“With the suppression of traditional beliefs and practices by Westerners, knowledge and understanding of this ceremony, even among the Tlingit, is fragmented. Senior clan leaders and Elders have expressed dismay that their cultural survival may be in jeopardy.”


What have you done thus far?

We have completed the research paper entitled “The Last Cry” and published in the Sealaska Heritage Box of Knowledge series, and have filmed two memorial ceremonies including the Shangukeidí of Klukwan and the Teikweidí of Angoon.

Four people stand in front of a table, three holding a large bowl, and one placing something in the bowl

Ku.éex’ for Clan Mother Anna Katzeek, Eagle of the Shangukeidí (Thunderbird) clan, September 2003, Klukwan, Alaska.

We secured the permission of clan leaders to film the ceremonies, but throughout the ceremony, participants would question why the ceremony was being filmed. Once clan leaders advised that they had given their permission for the filming, no further questions or resistance were evident, and no one left the ceremony. The fact that we were able to film two ceremonies demonstrates success—we have made progress in overcoming the hostility towards anthropologists and hostility to research.

SHI has also established a “Visiting Scholars” Program and affiliated “Senior Research Fellows” through which scientific research has been conducted. Scholars are required to share the preliminary observations or results through lectures at the conclusion of their research efforts. These lectures are filmed and available through the SHI website.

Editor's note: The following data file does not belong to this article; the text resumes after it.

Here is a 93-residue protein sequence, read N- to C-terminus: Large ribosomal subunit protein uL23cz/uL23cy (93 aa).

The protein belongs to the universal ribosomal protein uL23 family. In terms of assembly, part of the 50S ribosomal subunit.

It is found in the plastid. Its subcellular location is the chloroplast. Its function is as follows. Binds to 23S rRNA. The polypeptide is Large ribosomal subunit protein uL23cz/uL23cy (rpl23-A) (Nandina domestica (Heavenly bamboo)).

“The fact that we were able to film two ceremonies demonstrates success—we have made progress in overcoming the hostility towards anthropologists and hostility to research.”


Earlier, you mentioned missionary and government suppression of Native beliefs and practices. What challenges did you encounter in trying to document the ku.éex’ ceremony?

Because of the suppression, these ceremonies had basically gone underground. Convincing clan leaders and securing the permission to film the ku.éex’ were the biggest challenges.

There is also a challenge with cultural knowledge loss overall. Our Elders and clan leaders have been concerned that many of our younger people were not able to learn the full meaning and complexities of our ceremonies. Historically, members of the Council of Traditional Scholars have been clan leaders and Elders with deep knowledge of Tlingit culture. Now, their diminishing numbers are reflected in the inability to appoint new members who have the same kind of deep knowledge and expertise, which is notably evident in the appointment of new members who do not speak the Tlingit language.

The issue and challenges of the diminishing knowledge base when conducting research are compounded by the lack of knowledge and the misconceptions that are held by younger members, who insist that their knowledge or their practices are correct, and who challenge any opposing views. Because religious instruction is restricted from schools, teaching about Tlingit spirituality is a challenge. And of course, funding is always an issue.

What advice would you give to someone interested in doing something similar?

Research into religious and spiritual practices of groups who have been suppressed and colonized is a sensitive topic and should proceed with the utmost caution. If you identify a proposed research group, initiate a consultation process with them, and establish a partnership with someone from that population.

The SHI Research Policy, which is available on the SHI website, has many important rules to follow when working with Southeast Alaska Natives, which can be applied more broadly as well.


“Research into religious and spiritual practices of groups who have been suppressed and colonized is a sensitive topic and should proceed with the utmost caution. If you identify a proposed research group, initiate a consultation process with them, and establish a partnership with someone from that population.”